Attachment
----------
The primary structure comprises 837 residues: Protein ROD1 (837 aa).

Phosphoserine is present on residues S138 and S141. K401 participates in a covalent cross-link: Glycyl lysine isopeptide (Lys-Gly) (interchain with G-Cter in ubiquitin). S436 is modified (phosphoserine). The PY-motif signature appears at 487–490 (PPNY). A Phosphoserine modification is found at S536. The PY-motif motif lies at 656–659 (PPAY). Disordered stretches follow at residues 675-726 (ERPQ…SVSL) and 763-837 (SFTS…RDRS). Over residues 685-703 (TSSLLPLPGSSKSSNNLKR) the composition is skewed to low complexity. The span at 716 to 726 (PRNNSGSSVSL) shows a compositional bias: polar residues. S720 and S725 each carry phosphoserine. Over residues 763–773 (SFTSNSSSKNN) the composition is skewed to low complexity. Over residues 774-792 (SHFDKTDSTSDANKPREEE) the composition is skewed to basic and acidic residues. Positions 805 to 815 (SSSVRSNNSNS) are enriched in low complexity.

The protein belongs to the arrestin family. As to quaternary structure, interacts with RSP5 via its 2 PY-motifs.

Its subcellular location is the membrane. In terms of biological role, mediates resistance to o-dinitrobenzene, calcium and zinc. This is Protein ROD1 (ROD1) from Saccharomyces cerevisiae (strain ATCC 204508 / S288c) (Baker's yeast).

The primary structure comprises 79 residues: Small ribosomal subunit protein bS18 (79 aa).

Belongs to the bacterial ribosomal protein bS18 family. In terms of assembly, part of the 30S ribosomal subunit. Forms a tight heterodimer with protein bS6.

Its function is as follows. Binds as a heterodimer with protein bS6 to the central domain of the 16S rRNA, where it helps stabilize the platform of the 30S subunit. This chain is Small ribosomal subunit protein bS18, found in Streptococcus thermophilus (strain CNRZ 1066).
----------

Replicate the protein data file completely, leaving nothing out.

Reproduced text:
The primary structure comprises 837 residues: Protein ROD1 (837 aa).

Phosphoserine is present on residues S138 and S141. K401 participates in a covalent cross-link: Glycyl lysine isopeptide (Lys-Gly) (interchain with G-Cter in ubiquitin). S436 is modified (phosphoserine). The PY-motif signature appears at 487–490 (PPNY). A Phosphoserine modification is found at S536. The PY-motif motif lies at 656–659 (PPAY). Disordered stretches follow at residues 675-726 (ERPQ…SVSL) and 763-837 (SFTS…RDRS). Over residues 685-703 (TSSLLPLPGSSKSSNNLKR) the composition is skewed to low complexity. The span at 716 to 726 (PRNNSGSSVSL) shows a compositional bias: polar residues. S720 and S725 each carry phosphoserine. Over residues 763–773 (SFTSNSSSKNN) the composition is skewed to low complexity. Over residues 774-792 (SHFDKTDSTSDANKPREEE) the composition is skewed to basic and acidic residues. Positions 805 to 815 (SSSVRSNNSNS) are enriched in low complexity.

The protein belongs to the arrestin family. As to quaternary structure, interacts with RSP5 via its 2 PY-motifs.

Its subcellular location is the membrane. In terms of biological role, mediates resistance to o-dinitrobenzene, calcium and zinc. This is Protein ROD1 (ROD1) from Saccharomyces cerevisiae (strain ATCC 204508 / S288c) (Baker's yeast).

The primary structure comprises 79 residues: Small ribosomal subunit protein bS18 (79 aa).

Belongs to the bacterial ribosomal protein bS18 family. In terms of assembly, part of the 30S ribosomal subunit. Forms a tight heterodimer with protein bS6.

Its function is as follows. Binds as a heterodimer with protein bS6 to the central domain of the 16S rRNA, where it helps stabilize the platform of the 30S subunit. This chain is Small ribosomal subunit protein bS18, found in Streptococcus thermophilus (strain CNRZ 1066).